There are 34 islands and parks that make up the Boston Harbor Island National and State Park. They are in my humble opinion an often under-appreciated and at times misunderstood local gem and part of our national legacy. Admittedly I might be a little biased. Growing up in the Boston area, I lucked out because I was able to visit the islands whenever I wanted as long as I could get my hands on a boat, or when need be I could take the ferry. So, it seems only natural to me that with the arrival of summer also came a renewed interest in visiting the islands once again.
With some of the islands open to the public and a generous smattering of public arts programming planned throughout the summer which includes live music, exercise programs, public art displays, camping, historical talks and crafts designed for children’s education and enrichment, there is no shortage of reasons to visit. The trick, of course, is getting there.
This trip, I decided to visit George’s Island. With it’s old overgrown battlements and ghost stories to go with them, it was always a favourite excursion when I was little. The question was, how do I get there? If you don’t have a boat its definitely still possible. There is a commercial ferry service provided by the Harbor Island Ferry, that costs 17.00 (round trip) and runs from Long Warf in Boston, the Hingham Shipyard in Hingham (off of Route 3A), and Pemberton Point in Hull. Depending on where you leave from, the ride takes between 15 – 40 minutes to get to Georges Island.
While the ferry ride in itself was fantastic and convenient, planning the trip was the only frustrating part of my adventure. The launches are easy enough to find but locating departure times and updated information regarding the departure times and information about the Isles Arts Initiative on the website, was a little more difficult than I anticipated. My intention was go to and watch a performance of the Berklee Summer Concert series and check out some of the public art maybe I would even bring some food and have a picnic lunch and walk around for a while before I headed home. I am sure with time all of these minor snafus will be worked out and ultimately I found all the information I needed about the performances/art and I called Boston Harbor Cruises and spoke to a woman who was very helpful, and cleared up my confusion regarding departures times.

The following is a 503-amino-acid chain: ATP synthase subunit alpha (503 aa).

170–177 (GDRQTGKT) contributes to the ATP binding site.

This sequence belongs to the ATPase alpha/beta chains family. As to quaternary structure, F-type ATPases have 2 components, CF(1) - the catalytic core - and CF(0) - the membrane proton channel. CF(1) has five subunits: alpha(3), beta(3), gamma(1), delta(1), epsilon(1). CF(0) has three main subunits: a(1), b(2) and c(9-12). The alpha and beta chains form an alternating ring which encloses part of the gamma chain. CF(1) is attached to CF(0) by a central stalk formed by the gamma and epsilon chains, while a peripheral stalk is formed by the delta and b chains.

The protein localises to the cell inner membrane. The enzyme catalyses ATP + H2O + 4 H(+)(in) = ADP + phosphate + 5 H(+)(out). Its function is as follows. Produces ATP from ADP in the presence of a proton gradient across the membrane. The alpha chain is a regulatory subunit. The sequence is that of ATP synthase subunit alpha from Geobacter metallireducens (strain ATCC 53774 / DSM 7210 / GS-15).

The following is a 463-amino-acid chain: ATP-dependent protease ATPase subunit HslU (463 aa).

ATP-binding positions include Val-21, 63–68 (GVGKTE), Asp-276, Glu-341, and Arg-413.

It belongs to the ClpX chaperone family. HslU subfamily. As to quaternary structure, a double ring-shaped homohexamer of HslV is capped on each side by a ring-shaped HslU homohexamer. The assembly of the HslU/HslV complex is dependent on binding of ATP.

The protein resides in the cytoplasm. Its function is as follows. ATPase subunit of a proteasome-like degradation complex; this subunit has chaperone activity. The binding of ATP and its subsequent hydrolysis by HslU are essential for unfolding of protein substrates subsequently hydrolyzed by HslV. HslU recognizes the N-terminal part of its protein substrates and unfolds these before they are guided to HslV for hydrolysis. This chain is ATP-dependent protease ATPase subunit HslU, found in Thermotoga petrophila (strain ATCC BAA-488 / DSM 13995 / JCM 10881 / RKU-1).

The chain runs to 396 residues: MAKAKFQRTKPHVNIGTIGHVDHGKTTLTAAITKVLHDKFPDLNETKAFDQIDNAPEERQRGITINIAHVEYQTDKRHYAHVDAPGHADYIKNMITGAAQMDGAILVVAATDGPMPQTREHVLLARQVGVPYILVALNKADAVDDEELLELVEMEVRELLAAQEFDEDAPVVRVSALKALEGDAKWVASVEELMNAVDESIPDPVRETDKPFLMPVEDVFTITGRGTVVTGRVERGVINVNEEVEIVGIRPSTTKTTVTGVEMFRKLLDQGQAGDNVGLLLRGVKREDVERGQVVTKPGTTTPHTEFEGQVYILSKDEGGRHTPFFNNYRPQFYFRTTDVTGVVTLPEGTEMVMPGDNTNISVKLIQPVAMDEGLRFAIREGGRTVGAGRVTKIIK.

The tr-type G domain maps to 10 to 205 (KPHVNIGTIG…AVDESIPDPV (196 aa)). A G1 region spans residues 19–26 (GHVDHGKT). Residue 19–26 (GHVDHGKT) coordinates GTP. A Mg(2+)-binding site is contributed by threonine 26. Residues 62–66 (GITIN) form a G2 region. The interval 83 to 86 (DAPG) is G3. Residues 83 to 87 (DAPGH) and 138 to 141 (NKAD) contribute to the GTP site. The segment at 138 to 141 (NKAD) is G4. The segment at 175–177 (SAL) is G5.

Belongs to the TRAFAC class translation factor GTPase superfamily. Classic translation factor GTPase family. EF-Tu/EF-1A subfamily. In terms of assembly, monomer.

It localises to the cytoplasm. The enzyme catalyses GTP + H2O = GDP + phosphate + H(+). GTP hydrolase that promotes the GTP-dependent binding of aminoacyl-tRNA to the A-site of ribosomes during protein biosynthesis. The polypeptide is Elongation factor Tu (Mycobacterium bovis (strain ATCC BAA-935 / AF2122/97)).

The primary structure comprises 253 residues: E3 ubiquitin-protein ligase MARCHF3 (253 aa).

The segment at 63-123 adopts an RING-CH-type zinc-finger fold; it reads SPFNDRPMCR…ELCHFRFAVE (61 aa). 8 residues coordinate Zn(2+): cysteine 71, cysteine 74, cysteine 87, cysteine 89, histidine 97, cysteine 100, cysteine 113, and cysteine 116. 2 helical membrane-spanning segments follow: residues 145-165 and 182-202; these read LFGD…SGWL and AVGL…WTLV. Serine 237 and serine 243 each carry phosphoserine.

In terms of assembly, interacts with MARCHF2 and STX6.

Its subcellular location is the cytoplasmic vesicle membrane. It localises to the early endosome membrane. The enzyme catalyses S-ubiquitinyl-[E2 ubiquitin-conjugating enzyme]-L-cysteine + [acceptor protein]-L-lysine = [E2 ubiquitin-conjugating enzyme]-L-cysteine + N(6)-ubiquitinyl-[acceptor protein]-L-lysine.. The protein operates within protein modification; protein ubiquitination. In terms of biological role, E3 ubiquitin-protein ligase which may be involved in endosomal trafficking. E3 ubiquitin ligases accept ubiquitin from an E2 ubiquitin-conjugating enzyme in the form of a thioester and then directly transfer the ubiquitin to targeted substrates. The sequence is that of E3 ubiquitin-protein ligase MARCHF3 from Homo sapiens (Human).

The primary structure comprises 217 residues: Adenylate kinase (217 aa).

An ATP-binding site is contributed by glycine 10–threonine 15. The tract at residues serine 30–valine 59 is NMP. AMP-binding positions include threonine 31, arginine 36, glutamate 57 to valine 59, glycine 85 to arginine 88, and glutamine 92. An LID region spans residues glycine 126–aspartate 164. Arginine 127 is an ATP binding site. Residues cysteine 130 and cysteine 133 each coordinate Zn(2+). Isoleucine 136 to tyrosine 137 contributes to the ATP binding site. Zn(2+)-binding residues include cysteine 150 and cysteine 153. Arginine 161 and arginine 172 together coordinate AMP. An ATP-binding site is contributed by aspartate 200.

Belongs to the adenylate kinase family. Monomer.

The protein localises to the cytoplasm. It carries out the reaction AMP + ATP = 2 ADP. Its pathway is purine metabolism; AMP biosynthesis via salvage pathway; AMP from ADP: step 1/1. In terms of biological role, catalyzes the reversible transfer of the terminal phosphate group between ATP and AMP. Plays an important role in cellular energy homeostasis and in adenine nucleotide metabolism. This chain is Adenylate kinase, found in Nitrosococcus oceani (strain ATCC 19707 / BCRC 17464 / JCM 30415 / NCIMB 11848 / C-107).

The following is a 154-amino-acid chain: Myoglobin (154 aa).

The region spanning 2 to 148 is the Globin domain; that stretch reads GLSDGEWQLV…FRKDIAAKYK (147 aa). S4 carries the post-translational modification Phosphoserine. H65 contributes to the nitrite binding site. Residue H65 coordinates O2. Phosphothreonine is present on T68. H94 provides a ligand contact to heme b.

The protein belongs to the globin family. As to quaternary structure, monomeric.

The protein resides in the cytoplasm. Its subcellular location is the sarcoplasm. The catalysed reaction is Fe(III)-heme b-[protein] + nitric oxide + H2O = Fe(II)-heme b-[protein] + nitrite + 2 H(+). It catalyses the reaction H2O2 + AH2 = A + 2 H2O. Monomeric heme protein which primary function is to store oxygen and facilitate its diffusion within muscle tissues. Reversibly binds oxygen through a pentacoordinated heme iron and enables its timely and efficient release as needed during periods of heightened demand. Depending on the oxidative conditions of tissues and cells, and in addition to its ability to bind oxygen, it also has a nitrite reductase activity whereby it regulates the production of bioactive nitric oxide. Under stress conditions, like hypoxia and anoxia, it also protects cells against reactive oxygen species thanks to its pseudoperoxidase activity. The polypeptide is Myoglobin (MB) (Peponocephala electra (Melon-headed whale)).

The public art on display was part the public art wave that happened in Boston last summer. This exhibit was a huge draw for me particularly because of the uniqueness of the location. According to the website,”The Isles Arts Initiative is a summer long public art series on Georges and Spectacle islands and the Boston Sculptors Gallery, in Boston, that will capture the intrinsic beauty of the 34 harbor islands.” Like all public art the work represented in the island wide public art gallery was immersive and probing in that it explored different aspects of island life, flora and fauna. Open to interpretation and interaction the series encouraged visitors to get off the beaten path and explore topics like climate change, while experiencing the beauty and history of George’s Island first hand. The main event installations are happening (or happened) on Spectacle Island, with “Seen/Unseen” from July 11 – August 22, and “Cove” on Georges Island from July 11 – August 26. Along with art there is also music in the form of a summer long Berklee Summer Concert Series, on both Georges and Spectacle Islands featuring different types of music presented by students, and groups from Berklee College of Music.
George’s Island was in many ways exactly as I remember it, but it was also much changed since I was little. The fortress is now accompanied by modern installations like, a visitors center, restrooms, a small play ground and a bustling coffee shop where you can buy lunch during your visit. It was a fantastic afternoon and while I am sad to think that the summer is now almost over and the wide blue skies and fresh cool breeze off the ocean will soon be replaced with the cold winds of winter I am heartened to have been to visit George’s Island once again. So, now I can be excited for next summer when hopefully, I can visit more of the islands and also George’s Island once again.